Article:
Hi Tom, and thanks for taking the time to respond.
I struggle with several parts of your writing. I can clearly see your heart is in the right place — but you make some assumptions that are questionable… and you speak with an air of entitlement that’s a bit difficult to take in.

For example, you start with “the reality is,” instead of the more accurate “my views on this,” or “it is my personal opinion that.”

Yes, we all respond to cues. If you’re on the phone with a person who has a deep voice, you might make the assumption that they’re a guy. If the person corrects you and says, “no, I’m a girl,” you now have a pretty powerful new cue.

But more relevant to the trans experience is that you don’t have a good grasp of gender theory. I’m not trying to be pedantic — all of this research is just a couple of decades old. But it’s scientifically established.

Tom, think of it this way: If you have a box of cereal and it’s full of cereal, what do you have? You have cereal. If you have a box of cereal that’s been filled with rice, do you have cereal? Do you have cereal that ‘thinks’ it’s rice? No, you just have rice. You have rice in the wrong, awkwardly mislabeled packaging. And that’s what being transgender is like.

A transgender woman is not “a male identifying in the opposite gender,” and is not “a man taking on a feminine role.” A trans woman IS a woman — just a woman with the utterly shitty luck of being stuck with a male chasis.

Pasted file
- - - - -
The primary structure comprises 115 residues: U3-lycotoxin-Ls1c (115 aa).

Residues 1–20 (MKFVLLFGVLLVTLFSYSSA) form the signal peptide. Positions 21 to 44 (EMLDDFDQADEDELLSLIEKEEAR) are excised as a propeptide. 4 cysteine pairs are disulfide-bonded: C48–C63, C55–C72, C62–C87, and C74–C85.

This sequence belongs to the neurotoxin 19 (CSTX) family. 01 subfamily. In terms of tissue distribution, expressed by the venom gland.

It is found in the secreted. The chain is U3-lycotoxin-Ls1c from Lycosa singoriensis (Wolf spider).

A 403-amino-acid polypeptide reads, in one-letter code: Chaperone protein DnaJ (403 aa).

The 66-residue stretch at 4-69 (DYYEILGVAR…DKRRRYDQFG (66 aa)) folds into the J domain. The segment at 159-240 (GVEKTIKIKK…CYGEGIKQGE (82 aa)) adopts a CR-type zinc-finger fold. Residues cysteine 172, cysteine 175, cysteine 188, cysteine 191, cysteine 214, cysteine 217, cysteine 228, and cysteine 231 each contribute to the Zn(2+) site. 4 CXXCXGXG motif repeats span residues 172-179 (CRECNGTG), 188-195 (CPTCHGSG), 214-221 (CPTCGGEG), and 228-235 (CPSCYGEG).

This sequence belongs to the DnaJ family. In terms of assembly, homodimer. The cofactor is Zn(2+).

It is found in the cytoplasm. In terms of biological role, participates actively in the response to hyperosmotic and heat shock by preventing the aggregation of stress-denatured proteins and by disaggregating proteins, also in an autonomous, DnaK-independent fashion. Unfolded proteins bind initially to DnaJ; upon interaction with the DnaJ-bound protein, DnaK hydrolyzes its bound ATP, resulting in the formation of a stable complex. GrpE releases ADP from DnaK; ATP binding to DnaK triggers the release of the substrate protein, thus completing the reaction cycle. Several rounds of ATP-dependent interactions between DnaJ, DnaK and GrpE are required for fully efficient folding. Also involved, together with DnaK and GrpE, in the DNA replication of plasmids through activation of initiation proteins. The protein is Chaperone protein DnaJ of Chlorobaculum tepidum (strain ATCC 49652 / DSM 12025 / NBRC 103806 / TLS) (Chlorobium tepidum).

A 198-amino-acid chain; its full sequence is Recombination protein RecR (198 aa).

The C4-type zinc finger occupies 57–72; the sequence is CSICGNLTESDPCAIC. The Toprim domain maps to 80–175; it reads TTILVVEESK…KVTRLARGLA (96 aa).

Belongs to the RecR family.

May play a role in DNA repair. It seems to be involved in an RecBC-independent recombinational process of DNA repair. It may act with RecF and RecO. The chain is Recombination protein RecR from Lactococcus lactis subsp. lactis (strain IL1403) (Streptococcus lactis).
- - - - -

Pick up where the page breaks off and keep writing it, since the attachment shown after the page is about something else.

Gender expression (how someone look and acts) is independent of gender identity. There are women who act kinda masculine. There are men who act kinda feminine. While gender expression can be a good cue as to how a person feels inside, we’re not talking about gender *expression* here.

You say, “I will use male pronouns out of your optical identification.” But Tom, that’s lazy, and self-centered, and sort of mean. A much more decent thing to do is to use male, or female, pronouns based on that person’s ACTUAL self-identification. If they straight-up TELL you they’re male, use male pronouns. If they’ straight-up tell you they’re female, why would you then be cruel enough to insist on male pronouns?

No one is denying the reality of biology. Quite the opposite, I am hoping to enrich your understanding of biology, and neurobiology specifically. Scientists have tested the brains of trans woman (born in male bodies) — and found the gendered parts of their brains conform to those of cis women (born in female bodies) — NOT to those of men. Trans women are not men in women’s clothing — we’re women, suffering from a horrific doozy of a birth defect.

A cisgender person (someone whose body aligns with their brain) doesn’t have to worry much about all this. They generally get perceived as the gender they carry inside. For a trans person, it’s a much harder life. I have been transitioning for four years. At this point, I look female. So people usually give me “she/her” pronouns. I know I’m a woman, so that feels right.
But four years ago I also knew I was a woman. My body, however, still looked very male. Some people back then were nice enough to *get* what was happening and grant me the courtesy of calling me “ma’am” and “she/her” etc. — and some others said “Sir” and “he/him” out of ignorance, or not knowing. BUT, some others insisted on saying “he/him” even when I explained to them I’m a trans woman — and they did so out of malice. And that last one is just not being a good human — it’s just not kind.

Activist. Public speaker. Writer. Community Organizer. Mom. Creator & Host, Empowered Trans Woman Summit. Managing Editor, EmpoweredTransWoman.com

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